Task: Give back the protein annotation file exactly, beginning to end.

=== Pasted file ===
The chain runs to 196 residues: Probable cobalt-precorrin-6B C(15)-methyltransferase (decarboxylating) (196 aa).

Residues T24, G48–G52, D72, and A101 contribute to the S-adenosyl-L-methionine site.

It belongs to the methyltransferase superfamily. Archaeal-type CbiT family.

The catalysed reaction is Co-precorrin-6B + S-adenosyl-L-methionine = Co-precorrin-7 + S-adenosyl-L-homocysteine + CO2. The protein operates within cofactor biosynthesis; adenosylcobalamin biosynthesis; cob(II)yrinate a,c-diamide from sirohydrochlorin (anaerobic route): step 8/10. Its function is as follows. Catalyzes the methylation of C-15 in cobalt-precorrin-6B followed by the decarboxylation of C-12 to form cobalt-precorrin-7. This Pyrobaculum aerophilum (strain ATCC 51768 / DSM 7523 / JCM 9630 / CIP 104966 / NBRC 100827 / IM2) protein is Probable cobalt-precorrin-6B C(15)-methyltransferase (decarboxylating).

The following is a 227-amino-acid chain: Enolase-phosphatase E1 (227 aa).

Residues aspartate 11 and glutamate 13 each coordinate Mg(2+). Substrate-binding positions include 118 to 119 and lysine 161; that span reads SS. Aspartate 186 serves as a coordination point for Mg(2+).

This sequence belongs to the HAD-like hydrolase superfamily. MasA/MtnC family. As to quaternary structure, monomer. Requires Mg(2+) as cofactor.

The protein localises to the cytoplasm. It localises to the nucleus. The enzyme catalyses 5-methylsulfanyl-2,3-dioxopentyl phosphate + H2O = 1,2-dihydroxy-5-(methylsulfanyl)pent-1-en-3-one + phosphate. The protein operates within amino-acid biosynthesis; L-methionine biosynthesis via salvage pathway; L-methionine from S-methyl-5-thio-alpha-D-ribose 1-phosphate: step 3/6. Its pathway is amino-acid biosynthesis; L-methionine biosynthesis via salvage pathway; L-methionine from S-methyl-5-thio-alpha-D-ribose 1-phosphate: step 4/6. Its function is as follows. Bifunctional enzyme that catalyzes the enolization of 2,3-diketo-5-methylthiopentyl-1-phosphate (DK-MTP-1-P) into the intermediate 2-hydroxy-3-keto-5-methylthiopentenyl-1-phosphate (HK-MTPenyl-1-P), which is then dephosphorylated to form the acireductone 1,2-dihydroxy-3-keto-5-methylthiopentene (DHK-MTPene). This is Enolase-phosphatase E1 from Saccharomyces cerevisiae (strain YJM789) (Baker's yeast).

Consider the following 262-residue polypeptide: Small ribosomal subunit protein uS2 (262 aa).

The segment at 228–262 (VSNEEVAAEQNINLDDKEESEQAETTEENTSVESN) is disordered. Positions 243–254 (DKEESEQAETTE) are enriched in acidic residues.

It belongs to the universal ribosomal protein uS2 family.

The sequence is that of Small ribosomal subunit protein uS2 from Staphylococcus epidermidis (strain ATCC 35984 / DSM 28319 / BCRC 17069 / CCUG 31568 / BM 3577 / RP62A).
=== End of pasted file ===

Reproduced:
The chain runs to 196 residues: Probable cobalt-precorrin-6B C(15)-methyltransferase (decarboxylating) (196 aa).

Residues T24, G48–G52, D72, and A101 contribute to the S-adenosyl-L-methionine site.

It belongs to the methyltransferase superfamily. Archaeal-type CbiT family.

The catalysed reaction is Co-precorrin-6B + S-adenosyl-L-methionine = Co-precorrin-7 + S-adenosyl-L-homocysteine + CO2. The protein operates within cofactor biosynthesis; adenosylcobalamin biosynthesis; cob(II)yrinate a,c-diamide from sirohydrochlorin (anaerobic route): step 8/10. Its function is as follows. Catalyzes the methylation of C-15 in cobalt-precorrin-6B followed by the decarboxylation of C-12 to form cobalt-precorrin-7. This Pyrobaculum aerophilum (strain ATCC 51768 / DSM 7523 / JCM 9630 / CIP 104966 / NBRC 100827 / IM2) protein is Probable cobalt-precorrin-6B C(15)-methyltransferase (decarboxylating).

The following is a 227-amino-acid chain: Enolase-phosphatase E1 (227 aa).

Residues aspartate 11 and glutamate 13 each coordinate Mg(2+). Substrate-binding positions include 118 to 119 and lysine 161; that span reads SS. Aspartate 186 serves as a coordination point for Mg(2+).

This sequence belongs to the HAD-like hydrolase superfamily. MasA/MtnC family. As to quaternary structure, monomer. Requires Mg(2+) as cofactor.

The protein localises to the cytoplasm. It localises to the nucleus. The enzyme catalyses 5-methylsulfanyl-2,3-dioxopentyl phosphate + H2O = 1,2-dihydroxy-5-(methylsulfanyl)pent-1-en-3-one + phosphate. The protein operates within amino-acid biosynthesis; L-methionine biosynthesis via salvage pathway; L-methionine from S-methyl-5-thio-alpha-D-ribose 1-phosphate: step 3/6. Its pathway is amino-acid biosynthesis; L-methionine biosynthesis via salvage pathway; L-methionine from S-methyl-5-thio-alpha-D-ribose 1-phosphate: step 4/6. Its function is as follows. Bifunctional enzyme that catalyzes the enolization of 2,3-diketo-5-methylthiopentyl-1-phosphate (DK-MTP-1-P) into the intermediate 2-hydroxy-3-keto-5-methylthiopentenyl-1-phosphate (HK-MTPenyl-1-P), which is then dephosphorylated to form the acireductone 1,2-dihydroxy-3-keto-5-methylthiopentene (DHK-MTPene). This is Enolase-phosphatase E1 from Saccharomyces cerevisiae (strain YJM789) (Baker's yeast).

Consider the following 262-residue polypeptide: Small ribosomal subunit protein uS2 (262 aa).

The segment at 228–262 (VSNEEVAAEQNINLDDKEESEQAETTEENTSVESN) is disordered. Positions 243–254 (DKEESEQAETTE) are enriched in acidic residues.

It belongs to the universal ribosomal protein uS2 family.

The sequence is that of Small ribosomal subunit protein uS2 from Staphylococcus epidermidis (strain ATCC 35984 / DSM 28319 / BCRC 17069 / CCUG 31568 / BM 3577 / RP62A).